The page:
In the remainder of Remarks, Marcuse concerns himself with addressing, from the perspective of a dialectical critical theory, the reasons for the failure of the Existentialist ontology. He argues that by Sartre’s account, a freedom of consciousness isolated from concrete reality “is nothing but one of the preconditions for the possibility of freedom–it is not freedom itself.” As the nature of the social world is not primarily that of consciousness, it must be treated differently–Sartre’s vision of a “revolution of rationalism” fails to take into account the ways in which human potential can be usurped and limited by its concrete situation. This is not a problem specific to Existentialism, as it “derives from the historical conditions under which Western philosophy has developed.” Unless a philosophy can recognise the subversion of reason by historical forces, it is ill-equipped to deal with the human situation in its entirety.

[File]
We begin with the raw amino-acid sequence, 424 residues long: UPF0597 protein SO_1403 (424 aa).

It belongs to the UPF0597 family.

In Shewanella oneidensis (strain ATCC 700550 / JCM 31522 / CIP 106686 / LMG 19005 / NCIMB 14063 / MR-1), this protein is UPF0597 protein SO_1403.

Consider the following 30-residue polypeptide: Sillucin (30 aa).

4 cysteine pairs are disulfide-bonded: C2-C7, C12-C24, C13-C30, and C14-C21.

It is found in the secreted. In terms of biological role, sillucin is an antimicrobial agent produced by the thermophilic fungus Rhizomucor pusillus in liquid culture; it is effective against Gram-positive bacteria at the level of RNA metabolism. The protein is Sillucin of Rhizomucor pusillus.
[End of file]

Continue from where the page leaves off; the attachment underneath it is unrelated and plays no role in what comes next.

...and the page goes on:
Marcuse holds that the absurdity of Sartre’s ontological justification of our “being For-others” should be self-evident. The equation of “freedom of interpretation” with the ultimate responsibility for the situation is nothing more than a grotesque justification of an oppressive status quo–in blaming the victim, according to Marcuse, Sartre himself performs the reductio ad absurdum, and hence reveals his subsequent ethics as being discontinuous from, and unsupported by, his ontology. Joseph Catelano proposes a reading of Sartre that supports a more sophisticated notion of personal responsibility. Implicitly, he argues, Sartre does differentiate between the social and the historical dimensions of our lives, and with this addition, a revolutionary theory, albeit a gentle one, can be retrieved from his ontology with greater continuity.